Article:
Letter from George S. Tanner
12 July 1954
Dear Mr Mealor,
I see in the Surrey Advertiser that you are collecting information about the installation of Electric Light in Godalming in 1881.
Born in 1868, I was 12 then 13 in November of 1881 so I can remember it, but my memories are mostly on the humorous side.
My father was one of the first to have light in our shop and dining room and generally through the house, old 18 High Street. The rear of the premises up to the actual front part was rebuilt in the early nineties and the front in 1900 so there is nothing remaining of the part then lighted. I rather fancy it was in 1881 that the Water Works company began.
The lamps were much as they are now but slipped into two brass slides like an inverted letter U. In those days we boys often had magnets to play with and the similarity intrigued me, so one day in our showroom when no one was about I took a needle to see if the electricity would act as a magnet and held it across the base of these two slides. The needle vanished and on my finger and thumb were deep white hollows where the needle had been. It had instantly fused. This was never done again as you can imagine.
The wires were not insulated then. The dynamos were at Pullman's Mill and the river gave the power so the wires were brought overhead from there along the bottom of the Vicarage garden. At that time the wooden bridge was out of repair. The present brick bridge (which I remember being built) had taken its use and so it had decayed and become fenced in with a closed fence and the wires were carried along overhead of this, not very high up.
There was opposition as you can guess to anything new and the story goes that two men with their cargo of beer came along one night and one lifted the other up to tear the wires down. But when he grasped them the current imprisoned both.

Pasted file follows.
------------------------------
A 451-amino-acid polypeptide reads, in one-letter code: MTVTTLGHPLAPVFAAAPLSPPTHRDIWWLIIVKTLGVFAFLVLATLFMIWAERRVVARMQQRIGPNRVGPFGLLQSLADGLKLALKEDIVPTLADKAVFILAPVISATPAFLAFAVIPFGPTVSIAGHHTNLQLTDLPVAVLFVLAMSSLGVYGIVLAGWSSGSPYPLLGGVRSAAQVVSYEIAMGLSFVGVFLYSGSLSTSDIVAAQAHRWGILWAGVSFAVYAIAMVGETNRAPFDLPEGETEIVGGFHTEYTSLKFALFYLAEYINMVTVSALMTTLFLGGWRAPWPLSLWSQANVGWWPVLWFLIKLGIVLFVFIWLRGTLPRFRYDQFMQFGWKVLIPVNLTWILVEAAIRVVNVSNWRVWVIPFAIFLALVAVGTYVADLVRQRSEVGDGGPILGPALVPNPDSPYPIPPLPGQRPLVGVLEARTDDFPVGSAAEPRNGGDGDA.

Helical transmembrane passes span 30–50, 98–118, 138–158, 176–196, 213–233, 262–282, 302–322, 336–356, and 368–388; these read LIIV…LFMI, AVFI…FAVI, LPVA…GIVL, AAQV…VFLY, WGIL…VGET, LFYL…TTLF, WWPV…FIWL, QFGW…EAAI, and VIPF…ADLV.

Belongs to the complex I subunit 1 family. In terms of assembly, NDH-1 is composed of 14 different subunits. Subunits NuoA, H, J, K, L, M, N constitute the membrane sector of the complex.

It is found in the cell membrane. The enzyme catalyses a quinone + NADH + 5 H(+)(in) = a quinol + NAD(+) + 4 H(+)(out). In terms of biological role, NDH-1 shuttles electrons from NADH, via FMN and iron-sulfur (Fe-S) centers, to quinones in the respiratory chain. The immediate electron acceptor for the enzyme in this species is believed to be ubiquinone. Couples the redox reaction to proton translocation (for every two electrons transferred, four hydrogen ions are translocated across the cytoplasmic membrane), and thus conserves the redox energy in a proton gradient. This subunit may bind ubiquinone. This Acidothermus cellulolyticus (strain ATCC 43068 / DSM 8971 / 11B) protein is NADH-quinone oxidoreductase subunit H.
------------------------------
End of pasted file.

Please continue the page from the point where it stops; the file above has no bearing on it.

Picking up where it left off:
There were some arc lights. One by the Pepper Box, and one by the Milk Bar and I think one by the Sun and also one by High's in Bridge Street. The lighting was by two pencils of carbon and where the points of these met the light came. Every now and then these carbons were replaced and the bits often thrown down. I had a piece for years; it may be amongst odds and ends now.
The story goes that old Mr Bridger who at one time was Mayor (or several times so) had shares in the Gas Company. He, it is said, liked his liquid nourishment. The arc standard by the Market House was loose and one night he was 'out to get one back' for the Gas Company and so embraced it and shook it and was heard muttering, "B- b- b- 'lectric light!"
When the floods came this upset in some way the water power and so the dynamos were taken to a large shed at the back of the old White Hart and an ordinary traction engine used with a wide strap on its wheel to connect to the dynamo. There was a very nice German here to see after the technical side. I cannot recall his name but strangely something in my mind echoes to the name of Urban. I remember so well, he was in our dining room one day and the conversation turned upon noses and he said that they denoted character and to emphasise it he gave a demonstration with his own nose to express his meaning. Queer how a young mind retains such things, the idea of such a thing was new to me.
I do not recall how the whole thing ended, being sent to boarding school at that time it severed my contact with the town's life. And so we had to return to gas again until the present installation came. I do not suppose all this has much value for your information, but now on the edge of 86 I feel that these little memories should be passed on.
Kind regards. Yours faithfully, George S. Tanner